One of the more common techniques used in ceramic vessel creation in Southern California was the paddle and anvil technique. Beginning with the bottom, an older vessel or basket would serve as the mold and a rock or clay anvil, was used to press the outside until the desired shape was achieved. The potter’s wheel was not used in North America so these resources were made by hand. When looking closely, many times these ceramics contain evidence of basket impressions and fingerprints.

Sherds

Sherds, or ceramic vessel fragments, are found all over Southern California sites, and the San Diego Archaeological Center has an abundance of these important pieces in permanent collections. The most frequently found pottery objects are sherds. Although clay is a durable material, over time (and after being buried in the ground) vessels break. Whole vessels, referred to by the Kumeyaay as aas’kay in Ipai and saa’kay in Tipai and also referred to as Ollas (the Spanish word), are utilitarian vessels used for a variety of purposes, like food and water storage, or for keeping personal items.

Different types of fragments, such as a rim sherd, can be diagnostic for archaeologists. Ceramic sherds can determine the vessel’s original size or shape. A rim sherd can indicate a specific style or more specifically point to a period dependent upon when the style was being used by a culture. Therefore, a rim can tell us more than just a plain sherd.

Repairing Ceramics

Ceramic vessels were highly valued by their owners, and if they were to break, there were many repair techniques that could be used. Lacing was a common repair technique, where cracks in vessels are repaired by drilling small holes on either side of the crack and then lacing together yucca (plant) fiber or sinew (animal tendons) to cover it. If a vessel was broken beyond repair, many times it would used for another purpose. For example, a broken water vessel that no longer used to hold water could be made into a bowl or pot for cooking.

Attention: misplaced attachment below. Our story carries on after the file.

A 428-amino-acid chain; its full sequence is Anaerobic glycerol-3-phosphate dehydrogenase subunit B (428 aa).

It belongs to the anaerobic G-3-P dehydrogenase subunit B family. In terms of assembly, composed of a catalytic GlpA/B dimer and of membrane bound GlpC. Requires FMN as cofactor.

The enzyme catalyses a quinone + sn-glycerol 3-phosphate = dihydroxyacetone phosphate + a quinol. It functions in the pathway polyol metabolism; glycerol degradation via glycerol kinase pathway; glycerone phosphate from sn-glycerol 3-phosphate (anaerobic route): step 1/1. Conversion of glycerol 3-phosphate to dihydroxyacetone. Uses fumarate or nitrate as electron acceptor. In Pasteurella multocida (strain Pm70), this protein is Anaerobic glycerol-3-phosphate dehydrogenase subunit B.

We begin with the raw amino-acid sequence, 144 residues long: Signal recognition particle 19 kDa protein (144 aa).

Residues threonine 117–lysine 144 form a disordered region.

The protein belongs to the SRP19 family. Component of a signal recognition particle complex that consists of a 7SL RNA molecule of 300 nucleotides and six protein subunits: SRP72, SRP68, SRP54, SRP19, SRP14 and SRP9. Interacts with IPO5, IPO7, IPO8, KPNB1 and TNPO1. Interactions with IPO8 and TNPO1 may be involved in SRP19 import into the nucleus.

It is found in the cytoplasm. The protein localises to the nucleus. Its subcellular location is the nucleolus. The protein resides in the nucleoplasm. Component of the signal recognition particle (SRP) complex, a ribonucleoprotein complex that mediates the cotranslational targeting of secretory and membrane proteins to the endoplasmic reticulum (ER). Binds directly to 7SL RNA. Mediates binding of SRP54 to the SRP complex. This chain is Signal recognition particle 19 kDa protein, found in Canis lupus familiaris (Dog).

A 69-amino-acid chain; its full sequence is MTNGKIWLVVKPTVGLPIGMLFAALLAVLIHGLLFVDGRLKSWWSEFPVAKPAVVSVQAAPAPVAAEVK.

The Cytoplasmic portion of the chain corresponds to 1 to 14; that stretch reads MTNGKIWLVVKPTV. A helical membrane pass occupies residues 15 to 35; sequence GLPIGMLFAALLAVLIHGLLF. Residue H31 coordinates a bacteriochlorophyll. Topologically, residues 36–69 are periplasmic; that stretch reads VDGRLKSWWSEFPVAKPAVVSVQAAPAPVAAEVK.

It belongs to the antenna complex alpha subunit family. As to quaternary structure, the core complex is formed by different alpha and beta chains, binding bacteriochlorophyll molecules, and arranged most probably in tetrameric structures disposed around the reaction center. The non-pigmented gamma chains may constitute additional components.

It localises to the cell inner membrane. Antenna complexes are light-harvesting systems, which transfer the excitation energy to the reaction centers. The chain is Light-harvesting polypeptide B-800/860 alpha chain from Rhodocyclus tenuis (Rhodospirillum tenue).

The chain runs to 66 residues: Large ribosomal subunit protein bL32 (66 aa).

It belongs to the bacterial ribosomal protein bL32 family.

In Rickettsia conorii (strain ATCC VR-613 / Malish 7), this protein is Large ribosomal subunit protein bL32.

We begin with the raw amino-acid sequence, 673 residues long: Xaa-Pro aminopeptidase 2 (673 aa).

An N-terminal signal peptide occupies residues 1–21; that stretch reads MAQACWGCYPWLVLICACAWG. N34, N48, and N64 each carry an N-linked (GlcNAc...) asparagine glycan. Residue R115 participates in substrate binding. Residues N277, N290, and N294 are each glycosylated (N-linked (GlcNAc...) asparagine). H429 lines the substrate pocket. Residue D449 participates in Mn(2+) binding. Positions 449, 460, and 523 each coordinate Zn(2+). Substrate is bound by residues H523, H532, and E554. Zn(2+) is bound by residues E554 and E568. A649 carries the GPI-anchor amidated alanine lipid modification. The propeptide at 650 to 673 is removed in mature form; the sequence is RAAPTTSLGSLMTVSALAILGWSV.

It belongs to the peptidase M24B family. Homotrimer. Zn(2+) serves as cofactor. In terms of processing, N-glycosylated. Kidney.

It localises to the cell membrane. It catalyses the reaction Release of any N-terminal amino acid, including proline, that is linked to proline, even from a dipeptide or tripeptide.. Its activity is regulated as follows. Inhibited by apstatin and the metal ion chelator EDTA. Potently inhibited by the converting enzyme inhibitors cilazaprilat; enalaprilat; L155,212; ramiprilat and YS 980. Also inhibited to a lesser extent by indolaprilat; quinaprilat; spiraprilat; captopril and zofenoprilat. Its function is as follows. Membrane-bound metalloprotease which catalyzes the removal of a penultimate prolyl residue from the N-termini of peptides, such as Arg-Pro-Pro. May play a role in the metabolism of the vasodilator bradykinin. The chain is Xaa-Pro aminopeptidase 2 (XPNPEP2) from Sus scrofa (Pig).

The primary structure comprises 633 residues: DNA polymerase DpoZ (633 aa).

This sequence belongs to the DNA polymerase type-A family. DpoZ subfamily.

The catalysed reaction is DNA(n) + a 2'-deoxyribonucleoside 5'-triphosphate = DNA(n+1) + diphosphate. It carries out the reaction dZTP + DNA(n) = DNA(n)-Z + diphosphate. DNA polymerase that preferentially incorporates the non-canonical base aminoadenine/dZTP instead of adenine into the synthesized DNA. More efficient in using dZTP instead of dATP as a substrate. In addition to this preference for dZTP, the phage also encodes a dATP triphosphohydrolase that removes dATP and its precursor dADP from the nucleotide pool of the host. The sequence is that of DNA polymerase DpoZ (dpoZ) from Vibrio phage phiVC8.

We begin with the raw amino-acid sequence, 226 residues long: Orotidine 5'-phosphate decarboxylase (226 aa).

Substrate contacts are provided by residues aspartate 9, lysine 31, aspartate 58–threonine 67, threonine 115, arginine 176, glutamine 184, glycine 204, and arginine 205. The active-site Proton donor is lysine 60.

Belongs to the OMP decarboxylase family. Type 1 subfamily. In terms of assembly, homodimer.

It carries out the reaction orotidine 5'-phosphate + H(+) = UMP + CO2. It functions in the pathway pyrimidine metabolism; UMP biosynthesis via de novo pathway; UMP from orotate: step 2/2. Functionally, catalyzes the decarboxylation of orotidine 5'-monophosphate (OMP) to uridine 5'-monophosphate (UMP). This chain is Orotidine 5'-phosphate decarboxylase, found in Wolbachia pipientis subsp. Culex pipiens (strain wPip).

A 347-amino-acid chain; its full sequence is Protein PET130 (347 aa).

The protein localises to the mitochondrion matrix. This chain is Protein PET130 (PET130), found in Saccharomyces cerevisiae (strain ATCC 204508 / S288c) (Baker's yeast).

Field Trip to the Imperial Valley Desert Museum

Credit: Imperial Valley Desert Museum

I recently had the opportunity to meet with Curator Kristin O’Lear and Executive Director Dr. David Breeckner for the Imperial Valley Desert Museum in Ocotillo, California, where they preserve and protect an incredible array of ceramic vessels. In the Spring of 2015, the Museum’s permanent collection of vessels, or ollas, went on display. This excellent display highlights the different sizes, shapes, and types of vessels found in the area. Many of them show original repair work, and because they preserve quite a few complete vessels, you really get a more detailed picture of how these incredible cultural resources were used.

Credit: Imperial Valley Desert Museum

The type of vessels that really stood out to me was referred to as a two-neck or Wedding Olla. At the Center, we do not have any vessels that look like this. A two-neck olla is referred to as the Wedding Olla because the two necks represent the union of two people. After Southern California had been colonized, Indigenous cultures began selling ceramic pottery as tourist art. The two-neck olla production increased in the early 1900s once they become popular with tourists.

by Jessica McPheters, Collections Manager